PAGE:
Green Okinawa (15) Coral Safe Sunscreen
The Resource Center is compiling information on how to be more environmentally friendly in Okinawa. In the spirit of learning from each other, please share your knowledge with us and we'll share it with fellow OISTers!
Climate change, ocean acidification, and coastal development are the greatest threats to coral reefs. The Intergovernmental Panel on Climate Change (IPCC) projects that coral reefs will decline by a further 70–90% as the temperature of the planet increases by 1.5°C, and >99% of coral reefs are likely to be lost if the temperature rises to 2ºC (ref 1).
Enjoying the coral reef whilst diving and snorkeling can, unfortunately, cause physical damage to it. Onna Village has joined the international ‘Green Fins’ initiative to protect and conserve coral reefs by promoting sustainable diving and snorkeling practices (ref 2). They are developing guidelines for diving instructors to teach clients about protecting the corals whilst diving (ref 3). Joining Green Fins is part of Onna Village's broader Sustainable Development Goals (SDG) agenda.
Did you know the sunscreen you are putting on your skin could harm corals? Studies have shown that chemical ingredients in sunscreen damage the coral reef (ref 4 and ref 5). In 2018, Hawaii banned sunscreens containing oxybenzone and octinoxate (ref 6).
Here are some tips from us about how to look after the coral reef in Okinawa. Please share your knowledge with us and we will update the post.
Green Fins Guides
To learn more about diving sustainability, check out the free guides from Green Fins (ref 4).
Chemical-based sunscreen can damage coral reefs
It's a good idea to avoid sun care products using chemical ingredients such as oxybenzone (ref 5 and ref 6). Even if you are not swimming, sunscreen washed off in the shower can eventually find its way into the ocean. In total, an estimated 14,000 tons of sunscreen enter the oceans each year (ref 6).
Another tip is to avoid aerosols and sprays as they create a chemical cloud that settles on the sand and washes into the ocean with the tide.
Opt for mineral sunscreens that use ‘non-nano mineral ingredients as they are less damaging to corals. The minerals used are either zinc oxide or titanium dioxide. They block UV light from reaching your skin by either reflecting the light or absorbing it. Mineral sunscreens tend to be less irritating to the skin than chemical sunscreens. That can be particularly beneficial for children and anyone with sensitive skin (ref 8). Non-nano means that the ingredients are larger than 100 nanometers and are less likely to be absorbed by marine life.
Here are the words to look for on the label
Zinc oxide 酸化亜鉛
Titanium dioxide 二酸化チタン
Where to buy mineral sunscreen in Okinawa
Coralily, coral-friendly sunscreen (link and webshop link). Coralily sunscreen is sold in various places in Okinawa, for example Petaluna stores (link), Naha Aeon Mall Shopping Center.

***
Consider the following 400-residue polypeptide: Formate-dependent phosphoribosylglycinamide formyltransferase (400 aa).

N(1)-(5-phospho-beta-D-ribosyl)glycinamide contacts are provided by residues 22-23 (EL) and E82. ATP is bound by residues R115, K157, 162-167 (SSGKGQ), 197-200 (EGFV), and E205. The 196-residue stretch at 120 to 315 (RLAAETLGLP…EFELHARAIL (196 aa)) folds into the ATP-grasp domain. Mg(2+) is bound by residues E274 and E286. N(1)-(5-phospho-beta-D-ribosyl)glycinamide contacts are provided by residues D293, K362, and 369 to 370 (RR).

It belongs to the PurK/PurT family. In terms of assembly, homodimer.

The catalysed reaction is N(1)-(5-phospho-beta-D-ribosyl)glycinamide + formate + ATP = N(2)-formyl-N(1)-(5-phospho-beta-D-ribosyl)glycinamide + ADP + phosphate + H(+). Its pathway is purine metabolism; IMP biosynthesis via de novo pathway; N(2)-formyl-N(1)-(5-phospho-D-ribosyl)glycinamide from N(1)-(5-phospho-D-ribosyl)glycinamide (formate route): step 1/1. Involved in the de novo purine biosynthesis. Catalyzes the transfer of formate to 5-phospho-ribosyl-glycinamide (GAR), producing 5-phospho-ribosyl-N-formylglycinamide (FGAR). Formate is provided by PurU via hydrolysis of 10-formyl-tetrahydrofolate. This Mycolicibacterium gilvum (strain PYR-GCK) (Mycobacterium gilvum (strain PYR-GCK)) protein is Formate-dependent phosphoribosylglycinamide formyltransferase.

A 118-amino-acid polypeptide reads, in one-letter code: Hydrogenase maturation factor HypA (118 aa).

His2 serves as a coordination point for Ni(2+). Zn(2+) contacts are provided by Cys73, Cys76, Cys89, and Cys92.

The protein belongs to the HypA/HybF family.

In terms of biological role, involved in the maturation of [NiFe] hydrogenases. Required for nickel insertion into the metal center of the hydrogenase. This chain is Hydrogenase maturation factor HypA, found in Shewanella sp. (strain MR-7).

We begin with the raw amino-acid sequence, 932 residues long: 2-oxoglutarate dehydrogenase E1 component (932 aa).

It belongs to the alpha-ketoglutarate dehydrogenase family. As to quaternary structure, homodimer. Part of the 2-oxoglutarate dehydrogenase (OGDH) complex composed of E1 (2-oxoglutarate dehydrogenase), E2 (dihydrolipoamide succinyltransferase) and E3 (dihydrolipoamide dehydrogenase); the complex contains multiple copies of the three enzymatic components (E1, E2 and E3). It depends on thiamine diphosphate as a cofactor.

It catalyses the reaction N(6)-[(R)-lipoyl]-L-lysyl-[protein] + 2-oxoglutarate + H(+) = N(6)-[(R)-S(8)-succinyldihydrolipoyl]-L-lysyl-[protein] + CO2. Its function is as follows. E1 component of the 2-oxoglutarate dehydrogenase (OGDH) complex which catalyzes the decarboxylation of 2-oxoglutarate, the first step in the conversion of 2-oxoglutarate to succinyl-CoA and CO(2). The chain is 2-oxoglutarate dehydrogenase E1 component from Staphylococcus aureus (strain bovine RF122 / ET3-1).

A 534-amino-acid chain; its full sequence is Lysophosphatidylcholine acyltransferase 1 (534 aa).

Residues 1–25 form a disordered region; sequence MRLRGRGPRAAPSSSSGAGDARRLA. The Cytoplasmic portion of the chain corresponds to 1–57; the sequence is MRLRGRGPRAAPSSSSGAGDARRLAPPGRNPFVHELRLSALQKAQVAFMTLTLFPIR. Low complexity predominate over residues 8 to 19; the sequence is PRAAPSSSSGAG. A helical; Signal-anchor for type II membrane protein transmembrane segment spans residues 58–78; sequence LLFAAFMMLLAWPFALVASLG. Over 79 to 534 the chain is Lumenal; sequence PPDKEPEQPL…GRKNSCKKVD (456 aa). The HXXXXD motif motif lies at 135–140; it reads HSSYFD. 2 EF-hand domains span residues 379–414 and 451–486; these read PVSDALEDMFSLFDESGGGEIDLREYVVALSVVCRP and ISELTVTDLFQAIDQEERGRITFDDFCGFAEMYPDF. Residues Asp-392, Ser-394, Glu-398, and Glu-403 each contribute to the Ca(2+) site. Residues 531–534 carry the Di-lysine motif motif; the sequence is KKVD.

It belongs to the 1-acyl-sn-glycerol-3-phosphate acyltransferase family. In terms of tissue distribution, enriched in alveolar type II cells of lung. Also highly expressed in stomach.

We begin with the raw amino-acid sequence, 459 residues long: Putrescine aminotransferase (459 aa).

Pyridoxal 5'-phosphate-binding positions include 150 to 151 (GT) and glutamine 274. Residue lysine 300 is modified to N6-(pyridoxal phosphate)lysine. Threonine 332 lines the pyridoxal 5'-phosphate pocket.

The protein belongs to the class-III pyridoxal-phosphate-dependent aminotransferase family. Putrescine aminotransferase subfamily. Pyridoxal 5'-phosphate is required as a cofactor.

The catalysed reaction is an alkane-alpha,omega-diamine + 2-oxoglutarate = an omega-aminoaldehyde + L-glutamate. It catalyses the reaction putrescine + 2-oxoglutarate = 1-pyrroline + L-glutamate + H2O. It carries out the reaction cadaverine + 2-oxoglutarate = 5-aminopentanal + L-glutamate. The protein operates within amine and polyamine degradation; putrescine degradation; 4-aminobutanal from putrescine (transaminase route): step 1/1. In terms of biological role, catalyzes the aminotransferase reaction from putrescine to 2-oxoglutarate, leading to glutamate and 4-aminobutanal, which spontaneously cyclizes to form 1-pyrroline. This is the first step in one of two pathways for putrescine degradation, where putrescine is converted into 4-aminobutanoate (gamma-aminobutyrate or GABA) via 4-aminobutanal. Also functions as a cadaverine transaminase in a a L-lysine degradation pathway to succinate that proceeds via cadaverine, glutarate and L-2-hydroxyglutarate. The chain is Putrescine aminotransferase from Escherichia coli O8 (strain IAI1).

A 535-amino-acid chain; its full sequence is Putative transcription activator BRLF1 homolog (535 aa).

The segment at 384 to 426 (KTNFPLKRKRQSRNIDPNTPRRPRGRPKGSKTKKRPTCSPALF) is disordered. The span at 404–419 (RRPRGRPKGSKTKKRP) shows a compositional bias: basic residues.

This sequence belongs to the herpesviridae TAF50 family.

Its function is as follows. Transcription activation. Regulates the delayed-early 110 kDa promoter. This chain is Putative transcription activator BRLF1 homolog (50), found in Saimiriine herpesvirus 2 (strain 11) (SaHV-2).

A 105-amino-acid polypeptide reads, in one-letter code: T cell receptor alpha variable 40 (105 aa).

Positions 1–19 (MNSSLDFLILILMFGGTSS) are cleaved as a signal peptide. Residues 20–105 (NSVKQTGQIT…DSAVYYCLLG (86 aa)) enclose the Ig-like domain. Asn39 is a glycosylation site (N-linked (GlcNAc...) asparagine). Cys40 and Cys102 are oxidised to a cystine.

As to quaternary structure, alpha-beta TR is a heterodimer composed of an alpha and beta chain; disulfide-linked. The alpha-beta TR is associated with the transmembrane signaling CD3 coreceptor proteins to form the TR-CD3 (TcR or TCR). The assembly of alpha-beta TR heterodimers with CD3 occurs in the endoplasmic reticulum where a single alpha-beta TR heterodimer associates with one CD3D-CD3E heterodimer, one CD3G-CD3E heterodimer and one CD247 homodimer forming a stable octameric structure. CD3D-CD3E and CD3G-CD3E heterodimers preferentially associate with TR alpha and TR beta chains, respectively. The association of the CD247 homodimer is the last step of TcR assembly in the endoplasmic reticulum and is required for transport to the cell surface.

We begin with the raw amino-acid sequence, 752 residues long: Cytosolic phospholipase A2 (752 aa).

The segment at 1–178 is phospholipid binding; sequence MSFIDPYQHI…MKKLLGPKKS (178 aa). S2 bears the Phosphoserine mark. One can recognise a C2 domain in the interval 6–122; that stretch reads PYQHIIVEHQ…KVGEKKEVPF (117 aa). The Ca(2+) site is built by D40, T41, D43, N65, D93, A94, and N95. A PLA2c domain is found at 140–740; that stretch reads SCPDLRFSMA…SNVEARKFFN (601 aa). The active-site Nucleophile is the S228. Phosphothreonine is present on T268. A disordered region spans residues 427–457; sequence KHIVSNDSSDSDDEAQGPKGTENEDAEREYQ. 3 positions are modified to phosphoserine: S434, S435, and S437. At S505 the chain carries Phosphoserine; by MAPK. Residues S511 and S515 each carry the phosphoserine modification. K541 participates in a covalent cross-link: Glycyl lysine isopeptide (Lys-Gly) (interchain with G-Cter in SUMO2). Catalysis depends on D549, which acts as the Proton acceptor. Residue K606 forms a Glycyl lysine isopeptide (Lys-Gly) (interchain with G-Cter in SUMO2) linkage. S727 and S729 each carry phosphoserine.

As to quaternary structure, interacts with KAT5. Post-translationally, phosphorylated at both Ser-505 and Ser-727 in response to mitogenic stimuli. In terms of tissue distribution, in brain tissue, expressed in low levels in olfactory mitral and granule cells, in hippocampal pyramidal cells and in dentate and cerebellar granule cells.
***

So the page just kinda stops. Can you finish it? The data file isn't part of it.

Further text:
Matsumoto Kiyoshi drugstores sell Surfer’s Diane sunscreen (link)
Ethical Store RE/AO in Chatan sells all kinds of eco-friendly products including sunscreens (Google map link and weblink).
Wear UV protection clothes
Physical sunscreens are a good alternative to chemical sunscreens, but they still wash off. Even natural ingredients like zinc oxide and titanium dioxide don’t belong in the ocean, so the only truly natural solution is to wear clothing rather than sunblock.
Protect yourself from the sun well by wearing a rashguard in the water and reduce the amount of sunscreen you need to apply. Sports shops in Okinawa sell long-sleeved swim tops, swim leggings, full bodysuits, and more. Often yoga leggings made from fast dry material can be worn in the water. We searched for swimwear and rashguards made in Japan from recycled materials and found them through Patagonia Japan (ref 7).
Epochal (https://sun-protective.com/) is a Japanese brand that sells sun-protective clothing.
Bubbles Wetsuits Okinawa is a shop in Okinawa repairing and selling tailor-made wetsuits.
Read other Green Okinawa posts in the series here
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Illustration credit Mirijam Neve . www.meervanmir.com . insta: meervanmirijamneve “The very best sun protection is wearing long sleeved swimwear!”
The post was developed in collaboration with Mirijam Neve, Tim Ravasi (OIST Marine Climate Change Unit), Mai Barnes (OIST Resource Center) and Kate Whitfield.
- Intergovernmental Panel on Climate Change (IPCC), Special report: Global warming of 1.5 ºC, Summary for policymakers, https://www.ipcc.ch/sr15/chapter/spm/
- Green Fins https://greenfins.net/
- Japan Green Fins https://greenfins.net/countries/japan/
- Review of environmental effects of oxybenzone and other sunscreen active ingredients, Journal of the American Academy of Dermatology, 2019, Samantha L.Schneider and Henry W.Lim. https://www.sciencedirect.com/science/article/abs/pii/S0190962218321893#bib34
- Environ Health Perspect. 2008, Sunscreens Cause Coral Bleaching by Promoting Viral Infections, Roberto Danovaro, Lucia Bongiorni, Cinzia Corinaldesi, Donato Giovannelli, Elisabetta Damiani, Paola Astolfi, Lucedio Greci, and Antonio Pusceddu https://www.ncbi.nlm.nih.gov/pmc/articles/PMC2291018/
- What sunscreens are best for you—and the planet? National Geographic, 2019 https://www.nationalgeographic.com/travel/article/sunscreen-destroying-coral-reefs-alternatives-travel-spd
- Patagonia https://www.patagonia.jp/home/
Mayo Clinic https://newsnetwork.mayoclinic.org/discussion/mayo-clinic-q-and-a-apply-sunscreen-generously-and-frequently-for-full-protection/